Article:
Something to eat alongside your bibimbap. Or, if you’re me, maybe something to throw right into your bibimbap. I did that for a long time. The Korean place I used to frequent for lunch served bibimbaps with a little dish of kongjang and a little dish of kimchi on the side. Both were right next to the little dish containing bibimbap sauce, which I knew went right into the bibimbap, so I assumed everything was meant to go right into the bibimbap. I also thought these were peanuts. One day they switched things up and gave me a dish of pickled veggies instead of kongjang. As you can imagine, the server was a little confused when I asked what happened to those delicious saucey peanuts that went into the bibimbap.
I know better now, but I still like to throw the soybeans right in with by bibimbap sometimes. I’m very attached to these little suckers. I generally keep dried soybeans on hand for making soymilk, so when I decided to try homemade bibimbaps a few weeks ago, I figured why not give kongjang a shot while I was at it? I’m glad I did.
Again, I ask myself, why didn’t I try this sooner? I think the idea of cooking straight soybeans intimidated me, never mind that they were sitting there in my kitchen waiting for me to do something with them. If you don’t keep soybeans on hand, check the natural foods section of your supermarket. There’s a good chance they’ve got ’em. If not, Amazon does. Everything else in this dish should be relatively easy to find. If you haven’t made bibimbaps yet, go get some soybeans and make this as your side. If you already made bibimbaps, here’s a good excuse to make them again.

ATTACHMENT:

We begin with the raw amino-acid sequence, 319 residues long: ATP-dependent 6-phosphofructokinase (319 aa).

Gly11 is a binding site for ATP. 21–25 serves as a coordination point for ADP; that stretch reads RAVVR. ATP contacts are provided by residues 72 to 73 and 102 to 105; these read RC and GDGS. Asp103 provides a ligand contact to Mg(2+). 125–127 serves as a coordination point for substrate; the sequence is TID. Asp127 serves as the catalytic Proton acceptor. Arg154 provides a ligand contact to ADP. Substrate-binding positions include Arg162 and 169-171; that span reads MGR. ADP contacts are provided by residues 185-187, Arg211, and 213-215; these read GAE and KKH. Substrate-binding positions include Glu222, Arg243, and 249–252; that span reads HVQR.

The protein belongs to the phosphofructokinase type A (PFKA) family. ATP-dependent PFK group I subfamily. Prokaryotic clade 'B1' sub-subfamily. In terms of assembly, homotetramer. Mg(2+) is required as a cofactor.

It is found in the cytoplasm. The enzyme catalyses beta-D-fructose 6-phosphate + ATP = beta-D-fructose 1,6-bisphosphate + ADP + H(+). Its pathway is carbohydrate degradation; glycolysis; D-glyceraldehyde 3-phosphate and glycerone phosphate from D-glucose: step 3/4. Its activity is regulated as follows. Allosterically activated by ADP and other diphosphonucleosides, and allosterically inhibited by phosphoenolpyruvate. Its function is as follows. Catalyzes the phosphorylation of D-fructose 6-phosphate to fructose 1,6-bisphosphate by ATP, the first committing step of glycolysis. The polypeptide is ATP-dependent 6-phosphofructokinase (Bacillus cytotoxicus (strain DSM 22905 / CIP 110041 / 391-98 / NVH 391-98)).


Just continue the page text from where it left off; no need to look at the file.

- 1/2 cup yellow soybeans soaked in water 8 hours and drained
- 1/4 cup soy sauce
- 2 tbsp. agave
- 1 tbsp. sesame oil
- 2 garlic cloves minced
- 1 tbsp. toasted sesame seeds.
Place soybeans in small saucepan and cover with water. Bring to a boil. Lower heat to a simmer and cook, uncovered, 30 minutes. Remove from heat and drain.
Return the soybeans to the pot and add soy sauce, agave, sesame oil. Stir to blend. Place over medium heat and bring to a simmer. Cover and allow to simmer over low heat for 30 minutes, stirring occasionally.
Uncover and stir a few times. Allow to continue simmering until sauce becomes thick and syrupy, about 10 minutes. Beans will still be a bit firm when done cooking.
Sprinkle with sesame seeds and serve.